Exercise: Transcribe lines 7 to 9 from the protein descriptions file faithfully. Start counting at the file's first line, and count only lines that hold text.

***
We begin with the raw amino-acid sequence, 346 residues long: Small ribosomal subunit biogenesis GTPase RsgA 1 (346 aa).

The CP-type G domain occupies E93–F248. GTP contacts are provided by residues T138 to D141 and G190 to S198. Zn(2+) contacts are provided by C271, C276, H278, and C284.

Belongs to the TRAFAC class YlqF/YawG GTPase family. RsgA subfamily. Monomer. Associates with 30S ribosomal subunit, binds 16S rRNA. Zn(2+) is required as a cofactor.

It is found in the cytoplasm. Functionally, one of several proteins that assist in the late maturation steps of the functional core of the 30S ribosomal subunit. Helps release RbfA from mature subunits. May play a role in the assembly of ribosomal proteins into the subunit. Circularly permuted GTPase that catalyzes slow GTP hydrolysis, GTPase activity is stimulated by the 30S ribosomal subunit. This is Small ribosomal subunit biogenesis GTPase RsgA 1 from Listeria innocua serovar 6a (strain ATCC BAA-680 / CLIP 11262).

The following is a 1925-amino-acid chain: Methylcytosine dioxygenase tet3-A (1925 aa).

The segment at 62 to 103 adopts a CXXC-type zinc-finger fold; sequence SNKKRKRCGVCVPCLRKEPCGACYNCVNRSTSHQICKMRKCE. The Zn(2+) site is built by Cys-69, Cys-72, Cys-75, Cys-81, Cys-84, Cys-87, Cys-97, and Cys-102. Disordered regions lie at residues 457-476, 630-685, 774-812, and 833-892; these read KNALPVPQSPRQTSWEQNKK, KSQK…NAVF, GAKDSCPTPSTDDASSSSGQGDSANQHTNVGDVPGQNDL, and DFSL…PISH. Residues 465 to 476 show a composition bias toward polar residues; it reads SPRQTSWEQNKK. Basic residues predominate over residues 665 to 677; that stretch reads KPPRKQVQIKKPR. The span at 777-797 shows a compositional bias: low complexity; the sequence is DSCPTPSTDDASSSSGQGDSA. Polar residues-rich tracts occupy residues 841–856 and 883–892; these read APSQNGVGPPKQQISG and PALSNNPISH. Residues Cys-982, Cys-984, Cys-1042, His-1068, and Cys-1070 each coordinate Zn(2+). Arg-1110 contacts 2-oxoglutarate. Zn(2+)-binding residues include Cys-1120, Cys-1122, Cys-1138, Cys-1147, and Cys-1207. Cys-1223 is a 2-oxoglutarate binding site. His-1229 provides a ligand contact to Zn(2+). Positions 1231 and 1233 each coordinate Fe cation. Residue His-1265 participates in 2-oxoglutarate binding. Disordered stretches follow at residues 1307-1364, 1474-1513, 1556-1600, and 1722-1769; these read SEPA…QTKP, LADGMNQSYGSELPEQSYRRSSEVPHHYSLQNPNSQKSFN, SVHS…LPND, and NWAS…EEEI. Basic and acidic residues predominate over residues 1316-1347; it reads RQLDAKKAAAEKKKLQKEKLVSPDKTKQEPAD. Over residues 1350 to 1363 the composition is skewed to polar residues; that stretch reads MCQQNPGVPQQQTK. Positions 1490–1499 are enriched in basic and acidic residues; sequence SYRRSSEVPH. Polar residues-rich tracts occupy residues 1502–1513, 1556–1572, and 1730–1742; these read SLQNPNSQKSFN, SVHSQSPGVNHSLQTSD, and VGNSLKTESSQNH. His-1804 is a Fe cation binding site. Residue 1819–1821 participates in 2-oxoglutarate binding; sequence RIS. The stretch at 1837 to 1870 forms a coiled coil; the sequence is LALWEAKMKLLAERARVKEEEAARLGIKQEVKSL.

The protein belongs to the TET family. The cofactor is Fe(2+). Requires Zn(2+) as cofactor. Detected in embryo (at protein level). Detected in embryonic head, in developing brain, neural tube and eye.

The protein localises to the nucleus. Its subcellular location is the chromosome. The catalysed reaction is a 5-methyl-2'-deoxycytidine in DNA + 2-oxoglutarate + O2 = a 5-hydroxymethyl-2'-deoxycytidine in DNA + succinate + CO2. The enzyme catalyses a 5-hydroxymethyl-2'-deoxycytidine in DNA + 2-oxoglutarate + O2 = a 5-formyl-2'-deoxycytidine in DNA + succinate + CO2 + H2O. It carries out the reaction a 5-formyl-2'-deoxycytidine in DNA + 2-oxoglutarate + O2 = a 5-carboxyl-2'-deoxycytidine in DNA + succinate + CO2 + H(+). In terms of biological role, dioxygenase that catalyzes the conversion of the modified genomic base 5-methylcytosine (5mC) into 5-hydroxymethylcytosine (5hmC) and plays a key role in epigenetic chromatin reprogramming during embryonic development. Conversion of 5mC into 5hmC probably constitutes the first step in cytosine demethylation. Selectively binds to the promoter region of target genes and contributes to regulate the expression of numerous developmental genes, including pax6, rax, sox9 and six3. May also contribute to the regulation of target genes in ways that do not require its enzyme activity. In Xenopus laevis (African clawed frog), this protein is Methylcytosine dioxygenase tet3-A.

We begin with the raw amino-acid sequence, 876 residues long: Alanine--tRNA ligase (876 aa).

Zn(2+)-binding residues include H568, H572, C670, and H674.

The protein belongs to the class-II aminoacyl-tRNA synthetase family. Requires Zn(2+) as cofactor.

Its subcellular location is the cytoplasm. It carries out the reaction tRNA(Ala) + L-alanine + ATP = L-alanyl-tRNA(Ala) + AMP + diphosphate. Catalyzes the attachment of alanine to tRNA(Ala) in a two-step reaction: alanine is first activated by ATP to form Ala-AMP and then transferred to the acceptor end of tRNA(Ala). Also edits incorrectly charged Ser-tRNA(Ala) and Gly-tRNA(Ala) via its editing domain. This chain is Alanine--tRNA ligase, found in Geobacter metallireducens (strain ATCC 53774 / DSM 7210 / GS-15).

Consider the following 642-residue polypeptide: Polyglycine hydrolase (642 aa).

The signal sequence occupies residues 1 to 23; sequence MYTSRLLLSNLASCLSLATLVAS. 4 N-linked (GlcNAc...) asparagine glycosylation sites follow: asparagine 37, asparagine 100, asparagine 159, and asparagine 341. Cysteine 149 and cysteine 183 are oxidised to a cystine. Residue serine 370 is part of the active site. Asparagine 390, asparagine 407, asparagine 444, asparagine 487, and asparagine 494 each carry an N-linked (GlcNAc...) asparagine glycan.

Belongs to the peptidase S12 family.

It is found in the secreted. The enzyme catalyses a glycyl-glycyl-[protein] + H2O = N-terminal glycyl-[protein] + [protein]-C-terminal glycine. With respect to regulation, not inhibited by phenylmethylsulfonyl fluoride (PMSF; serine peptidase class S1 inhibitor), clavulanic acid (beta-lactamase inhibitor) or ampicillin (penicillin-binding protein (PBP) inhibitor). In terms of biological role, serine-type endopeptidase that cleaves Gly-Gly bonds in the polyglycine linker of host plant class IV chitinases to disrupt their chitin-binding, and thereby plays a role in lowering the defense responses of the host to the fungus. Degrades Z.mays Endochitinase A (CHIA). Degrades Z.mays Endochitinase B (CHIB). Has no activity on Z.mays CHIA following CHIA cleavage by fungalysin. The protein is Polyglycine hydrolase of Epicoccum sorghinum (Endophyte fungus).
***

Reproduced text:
The protein belongs to the TET family. The cofactor is Fe(2+). Requires Zn(2+) as cofactor. Detected in embryo (at protein level). Detected in embryonic head, in developing brain, neural tube and eye.

The protein localises to the nucleus. Its subcellular location is the chromosome. The catalysed reaction is a 5-methyl-2'-deoxycytidine in DNA + 2-oxoglutarate + O2 = a 5-hydroxymethyl-2'-deoxycytidine in DNA + succinate + CO2. The enzyme catalyses a 5-hydroxymethyl-2'-deoxycytidine in DNA + 2-oxoglutarate + O2 = a 5-formyl-2'-deoxycytidine in DNA + succinate + CO2 + H2O. It carries out the reaction a 5-formyl-2'-deoxycytidine in DNA + 2-oxoglutarate + O2 = a 5-carboxyl-2'-deoxycytidine in DNA + succinate + CO2 + H(+). In terms of biological role, dioxygenase that catalyzes the conversion of the modified genomic base 5-methylcytosine (5mC) into 5-hydroxymethylcytosine (5hmC) and plays a key role in epigenetic chromatin reprogramming during embryonic development. Conversion of 5mC into 5hmC probably constitutes the first step in cytosine demethylation. Selectively binds to the promoter region of target genes and contributes to regulate the expression of numerous developmental genes, including pax6, rax, sox9 and six3. May also contribute to the regulation of target genes in ways that do not require its enzyme activity. In Xenopus laevis (African clawed frog), this protein is Methylcytosine dioxygenase tet3-A.

We begin with the raw amino-acid sequence, 876 residues long: Alanine--tRNA ligase (876 aa).